For months, Australia has been avidly following the unfolding romance between a redheaded Australian woman who meets a flirtatious local on a Balinese beach, a younger man working as a waiter. Sparks fly, there is unmistakable chemistry … and something surely happens between them. Or has Rhonda read too much into the situation, her brain fevered from multiple viewings of Eat, Pray, Love?
It sounds like the plot of a soap opera, but we’ve actually been watching a clever series of car insurance commercials from AAMI. Rhonda saved so much money on car insurance that she was able to take a holiday, and it was here that the handsome Ketut pressed exotic drinks on her, and who knows what else. Back home, she found herself gaining the attentions of smooth Trent Toogood at her high school reunion, leaving us wondering if her destiny was Trent or Ketut … or if Ketut was nothing more than a fantasy.
The advertisements have captured the public’s imagination, with several fan pages on Facebook to Rhonda and Ketut’s relationship, and tribute tee-shirts being sold in Bali, reading Rhonda is Mine, and Kiss Me Ketut. Lines such as “beautiful brake foot” and “hot like a sunrise” have entered the popular consciousness, and according to Twitter denizens, if you’re australian and rhonda and ketut aren’t your otp there is something v wrong with u.
The public were invited to vote on whether Rhonda should find eternal bliss with either Trent or Ketu (happy singledom not an option). There wasn’t much doubt that there was nothing v wrong with us and that Team Ketu would win, and Rhonda finally found the happy ever after to her unexpected holiday romance.
AAMI have sensibly said they aren’t going to continue Rhonda and Ketut’s story in case people get sick of it, so the loved-up couple won’t be buying home insurance together or honeymooning in Fiji with all the money they saved on life insurance. AAMI increased its sales by almost 22% during the Rhonda-Ketut story line, so it’s a happy ending for them as well.
Rhonda is a modern Welsh name taken from the Rhondda Valley, once a coal mining area with strong community ties. It has been used since the 19th century, and Rhondda seems to be the older spelling in Wales. Rhondda may be from the Welsh for “recite, recount”, related to the Old Irish for “speech”, with the suggestion that the River Rhondda is speaking aloud (in the sense that we say a river is “babbling”). The meaning is usually glossed as “noisy”.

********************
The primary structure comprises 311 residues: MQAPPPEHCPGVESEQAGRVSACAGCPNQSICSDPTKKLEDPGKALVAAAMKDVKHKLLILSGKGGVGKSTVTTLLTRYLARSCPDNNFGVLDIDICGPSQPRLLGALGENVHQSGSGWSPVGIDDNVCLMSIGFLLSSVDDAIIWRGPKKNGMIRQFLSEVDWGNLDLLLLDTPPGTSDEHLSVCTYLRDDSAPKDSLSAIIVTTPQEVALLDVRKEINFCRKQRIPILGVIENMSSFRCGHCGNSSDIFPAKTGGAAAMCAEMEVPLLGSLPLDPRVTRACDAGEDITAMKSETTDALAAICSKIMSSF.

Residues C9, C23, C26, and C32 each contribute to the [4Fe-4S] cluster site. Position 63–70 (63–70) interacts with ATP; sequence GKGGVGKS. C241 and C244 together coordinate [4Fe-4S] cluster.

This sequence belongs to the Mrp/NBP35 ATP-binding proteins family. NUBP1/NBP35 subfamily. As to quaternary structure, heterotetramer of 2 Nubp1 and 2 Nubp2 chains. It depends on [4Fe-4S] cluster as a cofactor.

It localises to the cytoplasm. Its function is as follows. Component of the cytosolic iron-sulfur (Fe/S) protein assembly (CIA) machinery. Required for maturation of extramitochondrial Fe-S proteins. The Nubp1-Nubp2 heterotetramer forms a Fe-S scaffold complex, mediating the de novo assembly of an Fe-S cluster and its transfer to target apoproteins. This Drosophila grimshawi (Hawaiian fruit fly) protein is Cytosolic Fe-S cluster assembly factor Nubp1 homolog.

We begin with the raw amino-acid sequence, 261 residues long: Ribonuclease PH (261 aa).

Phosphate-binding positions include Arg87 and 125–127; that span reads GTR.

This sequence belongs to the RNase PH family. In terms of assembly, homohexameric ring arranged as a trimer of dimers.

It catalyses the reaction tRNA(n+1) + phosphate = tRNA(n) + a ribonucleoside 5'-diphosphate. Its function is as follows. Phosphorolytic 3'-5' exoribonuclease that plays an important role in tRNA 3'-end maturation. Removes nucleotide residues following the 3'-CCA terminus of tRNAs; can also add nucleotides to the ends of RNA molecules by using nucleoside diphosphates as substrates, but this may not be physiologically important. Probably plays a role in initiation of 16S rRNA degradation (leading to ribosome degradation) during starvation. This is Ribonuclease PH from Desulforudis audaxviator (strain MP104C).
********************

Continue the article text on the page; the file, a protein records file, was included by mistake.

Rhonda first charted in the 1920s, debuting at #371. It soared in popularity during the 1930s, and made the Top 100 by the 1940s. It peaked in the 1950s at #29, then declined; even the Beach Boys song Help Me Rhonda doesn’t seem to have aided it in the 1960s (it may have possibly damaged the name’s popularity). It was out of the Top 100 by the 1970s, and hasn’t charted since the 1990s.
Rhonda is a dated name, with even the Rhonda in the AAMI commercials given the name when it was already out of fashion (the character is 39). Yet there’s something rather appealing about Rhonda – it’s not glamorous, but seems honest, friendly and good-hearted. I don’t think the advertising campaign is likely to boost Rhonda, but it’s a likeable 1950s name with plenty of warmth.
Ketut (keh-TOOT) is a common Balinese name meaning “fourth-born”; like all Balinese names, it is unisex. It’s a suitably humble name for Rhonda’s hunky waiter, but both characters have names which reference cars – Ketut sounds like the toot of a horn, while Rhonda has Honda in it.
We fell in love with Rhonda and Ketut – but do we love their names?
Rhonda received an approval rating of 44%, and Ketut was further behind with 34%.